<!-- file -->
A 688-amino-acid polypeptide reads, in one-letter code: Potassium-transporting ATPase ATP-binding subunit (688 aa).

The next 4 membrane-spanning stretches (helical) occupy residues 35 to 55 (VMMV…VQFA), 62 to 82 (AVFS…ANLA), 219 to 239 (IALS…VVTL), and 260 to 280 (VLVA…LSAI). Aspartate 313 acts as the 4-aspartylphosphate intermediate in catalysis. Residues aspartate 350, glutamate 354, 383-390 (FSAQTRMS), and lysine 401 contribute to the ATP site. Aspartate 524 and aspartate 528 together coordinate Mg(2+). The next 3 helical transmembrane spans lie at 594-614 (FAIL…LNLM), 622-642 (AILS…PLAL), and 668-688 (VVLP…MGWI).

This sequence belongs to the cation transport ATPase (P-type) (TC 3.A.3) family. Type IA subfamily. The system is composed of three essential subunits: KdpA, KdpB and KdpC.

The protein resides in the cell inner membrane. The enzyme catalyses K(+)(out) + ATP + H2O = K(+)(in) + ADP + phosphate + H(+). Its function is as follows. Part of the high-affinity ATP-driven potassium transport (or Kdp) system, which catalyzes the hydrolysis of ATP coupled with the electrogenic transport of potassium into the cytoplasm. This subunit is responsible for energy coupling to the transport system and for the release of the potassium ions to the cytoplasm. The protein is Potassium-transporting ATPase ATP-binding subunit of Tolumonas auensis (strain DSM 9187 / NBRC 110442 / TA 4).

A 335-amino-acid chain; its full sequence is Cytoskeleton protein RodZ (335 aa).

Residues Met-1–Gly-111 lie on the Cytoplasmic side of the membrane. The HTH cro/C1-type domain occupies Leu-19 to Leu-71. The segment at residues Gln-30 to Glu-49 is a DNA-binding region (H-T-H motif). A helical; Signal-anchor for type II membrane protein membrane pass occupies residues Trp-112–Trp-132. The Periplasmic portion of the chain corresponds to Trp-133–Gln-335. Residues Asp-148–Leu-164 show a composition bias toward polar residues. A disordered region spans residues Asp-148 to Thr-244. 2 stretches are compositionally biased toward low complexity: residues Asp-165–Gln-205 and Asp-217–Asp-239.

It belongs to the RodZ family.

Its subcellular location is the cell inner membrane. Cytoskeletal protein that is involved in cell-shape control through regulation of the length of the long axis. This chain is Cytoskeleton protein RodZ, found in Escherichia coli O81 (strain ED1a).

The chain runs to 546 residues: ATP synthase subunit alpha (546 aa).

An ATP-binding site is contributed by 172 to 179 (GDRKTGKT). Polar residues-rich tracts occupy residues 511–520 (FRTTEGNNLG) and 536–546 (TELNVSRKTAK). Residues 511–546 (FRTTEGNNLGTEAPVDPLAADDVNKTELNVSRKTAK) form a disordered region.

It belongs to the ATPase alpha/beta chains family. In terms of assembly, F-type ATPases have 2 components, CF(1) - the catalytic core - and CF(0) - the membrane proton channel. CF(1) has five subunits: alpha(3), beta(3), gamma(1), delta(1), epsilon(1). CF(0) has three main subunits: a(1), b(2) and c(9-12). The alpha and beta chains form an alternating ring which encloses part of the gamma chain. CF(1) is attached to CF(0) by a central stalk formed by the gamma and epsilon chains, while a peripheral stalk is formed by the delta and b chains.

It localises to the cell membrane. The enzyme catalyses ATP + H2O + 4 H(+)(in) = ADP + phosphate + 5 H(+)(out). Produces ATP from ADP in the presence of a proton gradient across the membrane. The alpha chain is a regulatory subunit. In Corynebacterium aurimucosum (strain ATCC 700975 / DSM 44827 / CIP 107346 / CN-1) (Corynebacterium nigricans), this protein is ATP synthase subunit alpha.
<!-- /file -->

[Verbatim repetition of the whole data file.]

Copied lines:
A 688-amino-acid polypeptide reads, in one-letter code: Potassium-transporting ATPase ATP-binding subunit (688 aa).

The next 4 membrane-spanning stretches (helical) occupy residues 35 to 55 (VMMV…VQFA), 62 to 82 (AVFS…ANLA), 219 to 239 (IALS…VVTL), and 260 to 280 (VLVA…LSAI). Aspartate 313 acts as the 4-aspartylphosphate intermediate in catalysis. Residues aspartate 350, glutamate 354, 383-390 (FSAQTRMS), and lysine 401 contribute to the ATP site. Aspartate 524 and aspartate 528 together coordinate Mg(2+). The next 3 helical transmembrane spans lie at 594-614 (FAIL…LNLM), 622-642 (AILS…PLAL), and 668-688 (VVLP…MGWI).

This sequence belongs to the cation transport ATPase (P-type) (TC 3.A.3) family. Type IA subfamily. The system is composed of three essential subunits: KdpA, KdpB and KdpC.

The protein resides in the cell inner membrane. The enzyme catalyses K(+)(out) + ATP + H2O = K(+)(in) + ADP + phosphate + H(+). Its function is as follows. Part of the high-affinity ATP-driven potassium transport (or Kdp) system, which catalyzes the hydrolysis of ATP coupled with the electrogenic transport of potassium into the cytoplasm. This subunit is responsible for energy coupling to the transport system and for the release of the potassium ions to the cytoplasm. The protein is Potassium-transporting ATPase ATP-binding subunit of Tolumonas auensis (strain DSM 9187 / NBRC 110442 / TA 4).

A 335-amino-acid chain; its full sequence is Cytoskeleton protein RodZ (335 aa).

Residues Met-1–Gly-111 lie on the Cytoplasmic side of the membrane. The HTH cro/C1-type domain occupies Leu-19 to Leu-71. The segment at residues Gln-30 to Glu-49 is a DNA-binding region (H-T-H motif). A helical; Signal-anchor for type II membrane protein membrane pass occupies residues Trp-112–Trp-132. The Periplasmic portion of the chain corresponds to Trp-133–Gln-335. Residues Asp-148–Leu-164 show a composition bias toward polar residues. A disordered region spans residues Asp-148 to Thr-244. 2 stretches are compositionally biased toward low complexity: residues Asp-165–Gln-205 and Asp-217–Asp-239.

It belongs to the RodZ family.

Its subcellular location is the cell inner membrane. Cytoskeletal protein that is involved in cell-shape control through regulation of the length of the long axis. This chain is Cytoskeleton protein RodZ, found in Escherichia coli O81 (strain ED1a).

The chain runs to 546 residues: ATP synthase subunit alpha (546 aa).

An ATP-binding site is contributed by 172 to 179 (GDRKTGKT). Polar residues-rich tracts occupy residues 511–520 (FRTTEGNNLG) and 536–546 (TELNVSRKTAK). Residues 511–546 (FRTTEGNNLGTEAPVDPLAADDVNKTELNVSRKTAK) form a disordered region.

It belongs to the ATPase alpha/beta chains family. In terms of assembly, F-type ATPases have 2 components, CF(1) - the catalytic core - and CF(0) - the membrane proton channel. CF(1) has five subunits: alpha(3), beta(3), gamma(1), delta(1), epsilon(1). CF(0) has three main subunits: a(1), b(2) and c(9-12). The alpha and beta chains form an alternating ring which encloses part of the gamma chain. CF(1) is attached to CF(0) by a central stalk formed by the gamma and epsilon chains, while a peripheral stalk is formed by the delta and b chains.

It localises to the cell membrane. The enzyme catalyses ATP + H2O + 4 H(+)(in) = ADP + phosphate + 5 H(+)(out). Produces ATP from ADP in the presence of a proton gradient across the membrane. The alpha chain is a regulatory subunit. In Corynebacterium aurimucosum (strain ATCC 700975 / DSM 44827 / CIP 107346 / CN-1) (Corynebacterium nigricans), this protein is ATP synthase subunit alpha.